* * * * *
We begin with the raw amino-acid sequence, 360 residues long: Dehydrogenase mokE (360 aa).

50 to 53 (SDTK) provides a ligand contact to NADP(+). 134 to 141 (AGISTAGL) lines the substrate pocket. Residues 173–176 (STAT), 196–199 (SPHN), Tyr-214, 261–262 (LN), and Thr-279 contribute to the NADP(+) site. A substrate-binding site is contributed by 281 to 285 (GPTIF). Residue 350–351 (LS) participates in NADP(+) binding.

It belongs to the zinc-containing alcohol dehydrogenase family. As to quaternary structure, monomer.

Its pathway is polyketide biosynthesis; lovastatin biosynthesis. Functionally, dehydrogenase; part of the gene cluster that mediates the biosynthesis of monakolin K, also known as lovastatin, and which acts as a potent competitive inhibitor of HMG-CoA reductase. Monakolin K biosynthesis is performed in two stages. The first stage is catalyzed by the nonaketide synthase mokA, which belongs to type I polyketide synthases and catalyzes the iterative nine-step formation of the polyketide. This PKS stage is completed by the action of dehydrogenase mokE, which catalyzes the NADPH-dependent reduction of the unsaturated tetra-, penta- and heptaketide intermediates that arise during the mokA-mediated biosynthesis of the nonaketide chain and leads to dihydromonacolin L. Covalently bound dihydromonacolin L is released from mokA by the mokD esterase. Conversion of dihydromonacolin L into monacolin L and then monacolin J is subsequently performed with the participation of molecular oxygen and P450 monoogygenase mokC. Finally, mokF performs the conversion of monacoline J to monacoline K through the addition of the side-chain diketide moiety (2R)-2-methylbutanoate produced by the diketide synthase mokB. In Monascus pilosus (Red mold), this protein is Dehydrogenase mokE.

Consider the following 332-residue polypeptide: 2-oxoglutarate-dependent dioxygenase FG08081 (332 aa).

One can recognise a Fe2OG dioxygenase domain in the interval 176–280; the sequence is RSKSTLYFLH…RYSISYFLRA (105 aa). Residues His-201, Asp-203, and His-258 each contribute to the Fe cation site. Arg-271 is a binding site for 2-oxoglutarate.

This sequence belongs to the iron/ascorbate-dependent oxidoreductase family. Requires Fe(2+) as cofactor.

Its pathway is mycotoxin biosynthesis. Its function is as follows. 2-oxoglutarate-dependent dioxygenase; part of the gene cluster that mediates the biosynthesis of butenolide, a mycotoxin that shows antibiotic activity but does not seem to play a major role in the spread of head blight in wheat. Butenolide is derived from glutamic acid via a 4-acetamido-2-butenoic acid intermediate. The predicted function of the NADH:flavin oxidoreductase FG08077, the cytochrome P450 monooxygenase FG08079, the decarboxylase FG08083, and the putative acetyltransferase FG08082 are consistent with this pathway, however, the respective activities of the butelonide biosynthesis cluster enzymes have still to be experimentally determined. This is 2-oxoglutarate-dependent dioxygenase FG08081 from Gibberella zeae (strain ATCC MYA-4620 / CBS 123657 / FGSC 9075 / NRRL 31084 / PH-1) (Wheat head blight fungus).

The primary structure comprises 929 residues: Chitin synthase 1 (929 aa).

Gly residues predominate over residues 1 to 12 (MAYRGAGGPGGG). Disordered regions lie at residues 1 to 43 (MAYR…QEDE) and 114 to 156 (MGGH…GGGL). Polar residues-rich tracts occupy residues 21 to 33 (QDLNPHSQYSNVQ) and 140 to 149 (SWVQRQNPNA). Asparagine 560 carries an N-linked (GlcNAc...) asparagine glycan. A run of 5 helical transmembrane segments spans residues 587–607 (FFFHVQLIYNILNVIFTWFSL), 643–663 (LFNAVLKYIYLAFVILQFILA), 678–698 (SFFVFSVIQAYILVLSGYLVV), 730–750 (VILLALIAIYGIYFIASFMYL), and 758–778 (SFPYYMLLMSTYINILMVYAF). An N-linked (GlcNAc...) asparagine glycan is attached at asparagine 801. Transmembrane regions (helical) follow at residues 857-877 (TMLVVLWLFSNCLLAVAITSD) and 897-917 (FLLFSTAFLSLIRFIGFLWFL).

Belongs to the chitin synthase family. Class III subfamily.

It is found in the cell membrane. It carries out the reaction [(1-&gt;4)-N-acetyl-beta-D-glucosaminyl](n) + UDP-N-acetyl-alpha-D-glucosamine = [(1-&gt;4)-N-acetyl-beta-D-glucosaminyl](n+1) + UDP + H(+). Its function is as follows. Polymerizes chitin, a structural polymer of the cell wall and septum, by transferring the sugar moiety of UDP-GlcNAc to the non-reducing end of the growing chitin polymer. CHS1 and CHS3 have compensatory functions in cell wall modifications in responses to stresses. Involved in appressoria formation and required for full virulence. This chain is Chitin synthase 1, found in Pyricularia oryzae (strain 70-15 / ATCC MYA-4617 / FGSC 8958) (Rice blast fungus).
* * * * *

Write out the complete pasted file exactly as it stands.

We begin with the raw amino-acid sequence, 360 residues long: Dehydrogenase mokE (360 aa).

50 to 53 (SDTK) provides a ligand contact to NADP(+). 134 to 141 (AGISTAGL) lines the substrate pocket. Residues 173–176 (STAT), 196–199 (SPHN), Tyr-214, 261–262 (LN), and Thr-279 contribute to the NADP(+) site. A substrate-binding site is contributed by 281 to 285 (GPTIF). Residue 350–351 (LS) participates in NADP(+) binding.

It belongs to the zinc-containing alcohol dehydrogenase family. As to quaternary structure, monomer.

Its pathway is polyketide biosynthesis; lovastatin biosynthesis. Functionally, dehydrogenase; part of the gene cluster that mediates the biosynthesis of monakolin K, also known as lovastatin, and which acts as a potent competitive inhibitor of HMG-CoA reductase. Monakolin K biosynthesis is performed in two stages. The first stage is catalyzed by the nonaketide synthase mokA, which belongs to type I polyketide synthases and catalyzes the iterative nine-step formation of the polyketide. This PKS stage is completed by the action of dehydrogenase mokE, which catalyzes the NADPH-dependent reduction of the unsaturated tetra-, penta- and heptaketide intermediates that arise during the mokA-mediated biosynthesis of the nonaketide chain and leads to dihydromonacolin L. Covalently bound dihydromonacolin L is released from mokA by the mokD esterase. Conversion of dihydromonacolin L into monacolin L and then monacolin J is subsequently performed with the participation of molecular oxygen and P450 monoogygenase mokC. Finally, mokF performs the conversion of monacoline J to monacoline K through the addition of the side-chain diketide moiety (2R)-2-methylbutanoate produced by the diketide synthase mokB. In Monascus pilosus (Red mold), this protein is Dehydrogenase mokE.

Consider the following 332-residue polypeptide: 2-oxoglutarate-dependent dioxygenase FG08081 (332 aa).

One can recognise a Fe2OG dioxygenase domain in the interval 176–280; the sequence is RSKSTLYFLH…RYSISYFLRA (105 aa). Residues His-201, Asp-203, and His-258 each contribute to the Fe cation site. Arg-271 is a binding site for 2-oxoglutarate.

This sequence belongs to the iron/ascorbate-dependent oxidoreductase family. Requires Fe(2+) as cofactor.

Its pathway is mycotoxin biosynthesis. Its function is as follows. 2-oxoglutarate-dependent dioxygenase; part of the gene cluster that mediates the biosynthesis of butenolide, a mycotoxin that shows antibiotic activity but does not seem to play a major role in the spread of head blight in wheat. Butenolide is derived from glutamic acid via a 4-acetamido-2-butenoic acid intermediate. The predicted function of the NADH:flavin oxidoreductase FG08077, the cytochrome P450 monooxygenase FG08079, the decarboxylase FG08083, and the putative acetyltransferase FG08082 are consistent with this pathway, however, the respective activities of the butelonide biosynthesis cluster enzymes have still to be experimentally determined. This is 2-oxoglutarate-dependent dioxygenase FG08081 from Gibberella zeae (strain ATCC MYA-4620 / CBS 123657 / FGSC 9075 / NRRL 31084 / PH-1) (Wheat head blight fungus).

The primary structure comprises 929 residues: Chitin synthase 1 (929 aa).

Gly residues predominate over residues 1 to 12 (MAYRGAGGPGGG). Disordered regions lie at residues 1 to 43 (MAYR…QEDE) and 114 to 156 (MGGH…GGGL). Polar residues-rich tracts occupy residues 21 to 33 (QDLNPHSQYSNVQ) and 140 to 149 (SWVQRQNPNA). Asparagine 560 carries an N-linked (GlcNAc...) asparagine glycan. A run of 5 helical transmembrane segments spans residues 587–607 (FFFHVQLIYNILNVIFTWFSL), 643–663 (LFNAVLKYIYLAFVILQFILA), 678–698 (SFFVFSVIQAYILVLSGYLVV), 730–750 (VILLALIAIYGIYFIASFMYL), and 758–778 (SFPYYMLLMSTYINILMVYAF). An N-linked (GlcNAc...) asparagine glycan is attached at asparagine 801. Transmembrane regions (helical) follow at residues 857-877 (TMLVVLWLFSNCLLAVAITSD) and 897-917 (FLLFSTAFLSLIRFIGFLWFL).

Belongs to the chitin synthase family. Class III subfamily.

It is found in the cell membrane. It carries out the reaction [(1-&gt;4)-N-acetyl-beta-D-glucosaminyl](n) + UDP-N-acetyl-alpha-D-glucosamine = [(1-&gt;4)-N-acetyl-beta-D-glucosaminyl](n+1) + UDP + H(+). Its function is as follows. Polymerizes chitin, a structural polymer of the cell wall and septum, by transferring the sugar moiety of UDP-GlcNAc to the non-reducing end of the growing chitin polymer. CHS1 and CHS3 have compensatory functions in cell wall modifications in responses to stresses. Involved in appressoria formation and required for full virulence. This chain is Chitin synthase 1, found in Pyricularia oryzae (strain 70-15 / ATCC MYA-4617 / FGSC 8958) (Rice blast fungus).